Morphological diversity is routinely used to infer ecological variation among species because differences in form underlie variation in functional performance of ecological tasks like capturing prey, avoiding predators, or defending territories. However, many functions have complex morphological bases that can weaken associations between morphological and functional diversification. We investigate the link between these levels of diversity in a mechanically explicit model of fish suction-feeding performance, where the map of head morphology to feeding mechanics is many-to-one: multiple, alternative forms can produce the same mechanical property. We show that many-to-one mapping leads to discordance between morphological and mechanical diversity in the freshwater fish family, the Centrarchidae, despite close associations between morphological changes and their mechanical effects. We find that each of the model's five morphological variables underlies evolution of suction capacity. Yet, the major centrarchid clades exhibit an order of magnitude range in diversity of suction mechanics in the absence of any clear difference in diversity of the morphological variables. This cryptic pattern of mechanical diversity suggests an evolutionary history for suction performance that is unlike the one inferred from comparisons of morphological diversity. Because many-to-one mapping is likely to be common in functional systems, this property of design may lead to widespread discordance between functional and morphological diversity. Although we focus on the interaction between morphology and mechanics, many-to-one mapping can decouple diversity between levels of organization in any hierarchical system.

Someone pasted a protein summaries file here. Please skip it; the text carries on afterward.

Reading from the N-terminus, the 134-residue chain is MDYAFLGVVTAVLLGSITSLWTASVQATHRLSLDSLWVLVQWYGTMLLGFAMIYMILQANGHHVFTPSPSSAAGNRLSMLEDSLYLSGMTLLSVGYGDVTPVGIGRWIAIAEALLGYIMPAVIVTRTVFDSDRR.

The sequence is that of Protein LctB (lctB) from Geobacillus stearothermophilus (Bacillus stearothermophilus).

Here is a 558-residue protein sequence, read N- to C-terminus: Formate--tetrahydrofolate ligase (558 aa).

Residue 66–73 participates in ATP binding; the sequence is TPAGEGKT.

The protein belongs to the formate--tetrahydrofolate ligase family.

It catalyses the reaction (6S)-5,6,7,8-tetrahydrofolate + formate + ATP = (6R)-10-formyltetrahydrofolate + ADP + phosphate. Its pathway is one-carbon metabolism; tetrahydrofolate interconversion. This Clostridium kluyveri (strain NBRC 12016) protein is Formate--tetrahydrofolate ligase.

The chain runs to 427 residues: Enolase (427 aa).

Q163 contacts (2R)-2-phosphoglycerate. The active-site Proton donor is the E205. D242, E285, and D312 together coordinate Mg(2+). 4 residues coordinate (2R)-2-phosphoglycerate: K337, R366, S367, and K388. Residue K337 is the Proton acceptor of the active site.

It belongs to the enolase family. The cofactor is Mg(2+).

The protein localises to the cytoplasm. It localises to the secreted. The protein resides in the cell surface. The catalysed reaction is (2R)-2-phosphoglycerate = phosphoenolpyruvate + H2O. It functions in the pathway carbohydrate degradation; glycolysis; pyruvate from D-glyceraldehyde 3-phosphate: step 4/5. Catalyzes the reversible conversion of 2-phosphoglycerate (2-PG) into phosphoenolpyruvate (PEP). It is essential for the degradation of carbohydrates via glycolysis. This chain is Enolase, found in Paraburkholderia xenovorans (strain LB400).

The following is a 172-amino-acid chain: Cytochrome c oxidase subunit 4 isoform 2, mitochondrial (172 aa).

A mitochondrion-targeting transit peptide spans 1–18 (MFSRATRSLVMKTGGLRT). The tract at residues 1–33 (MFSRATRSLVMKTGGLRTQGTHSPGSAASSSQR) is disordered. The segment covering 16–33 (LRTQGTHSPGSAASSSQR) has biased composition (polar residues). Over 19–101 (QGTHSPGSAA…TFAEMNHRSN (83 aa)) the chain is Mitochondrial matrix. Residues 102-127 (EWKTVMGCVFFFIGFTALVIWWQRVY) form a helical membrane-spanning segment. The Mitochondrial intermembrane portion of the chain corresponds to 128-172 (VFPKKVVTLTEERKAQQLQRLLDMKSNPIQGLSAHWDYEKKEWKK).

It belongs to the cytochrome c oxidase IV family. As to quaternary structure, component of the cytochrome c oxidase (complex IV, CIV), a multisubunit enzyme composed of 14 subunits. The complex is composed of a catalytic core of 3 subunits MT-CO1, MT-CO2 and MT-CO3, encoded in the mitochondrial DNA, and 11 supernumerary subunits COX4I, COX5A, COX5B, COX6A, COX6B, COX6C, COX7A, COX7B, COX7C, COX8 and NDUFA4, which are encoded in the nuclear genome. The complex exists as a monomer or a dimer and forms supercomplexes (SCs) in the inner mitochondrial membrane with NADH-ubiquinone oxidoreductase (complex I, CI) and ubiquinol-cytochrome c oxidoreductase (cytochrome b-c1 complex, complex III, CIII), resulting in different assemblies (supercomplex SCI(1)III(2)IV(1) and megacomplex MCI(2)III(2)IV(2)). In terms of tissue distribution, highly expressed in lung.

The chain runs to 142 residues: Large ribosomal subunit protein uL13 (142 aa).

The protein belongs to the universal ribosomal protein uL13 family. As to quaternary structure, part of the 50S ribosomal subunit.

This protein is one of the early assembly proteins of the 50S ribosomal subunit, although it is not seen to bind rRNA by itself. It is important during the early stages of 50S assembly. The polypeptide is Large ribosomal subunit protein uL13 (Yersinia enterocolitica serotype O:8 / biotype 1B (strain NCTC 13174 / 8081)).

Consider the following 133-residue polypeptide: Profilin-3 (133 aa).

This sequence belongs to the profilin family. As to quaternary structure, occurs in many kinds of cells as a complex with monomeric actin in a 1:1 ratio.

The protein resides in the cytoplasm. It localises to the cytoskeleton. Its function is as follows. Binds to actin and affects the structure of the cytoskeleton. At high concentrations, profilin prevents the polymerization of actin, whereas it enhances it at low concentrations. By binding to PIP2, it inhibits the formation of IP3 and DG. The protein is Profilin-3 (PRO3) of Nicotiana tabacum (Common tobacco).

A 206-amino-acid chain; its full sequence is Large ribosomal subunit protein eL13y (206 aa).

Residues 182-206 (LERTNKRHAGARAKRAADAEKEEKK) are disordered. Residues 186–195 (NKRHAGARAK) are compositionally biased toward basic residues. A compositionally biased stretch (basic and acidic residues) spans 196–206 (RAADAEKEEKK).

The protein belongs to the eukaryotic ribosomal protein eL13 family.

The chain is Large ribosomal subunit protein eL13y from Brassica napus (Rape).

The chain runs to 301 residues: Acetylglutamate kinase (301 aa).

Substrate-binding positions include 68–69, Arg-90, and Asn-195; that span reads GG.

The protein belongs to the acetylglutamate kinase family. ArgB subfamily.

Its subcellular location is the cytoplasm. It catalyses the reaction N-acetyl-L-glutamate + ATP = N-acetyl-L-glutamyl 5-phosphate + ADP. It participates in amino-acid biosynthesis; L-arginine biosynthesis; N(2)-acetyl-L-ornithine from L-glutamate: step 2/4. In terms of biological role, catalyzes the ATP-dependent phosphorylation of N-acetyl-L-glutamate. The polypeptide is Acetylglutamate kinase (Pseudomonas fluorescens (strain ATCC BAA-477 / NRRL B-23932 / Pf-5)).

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Vol. 60 • No. 12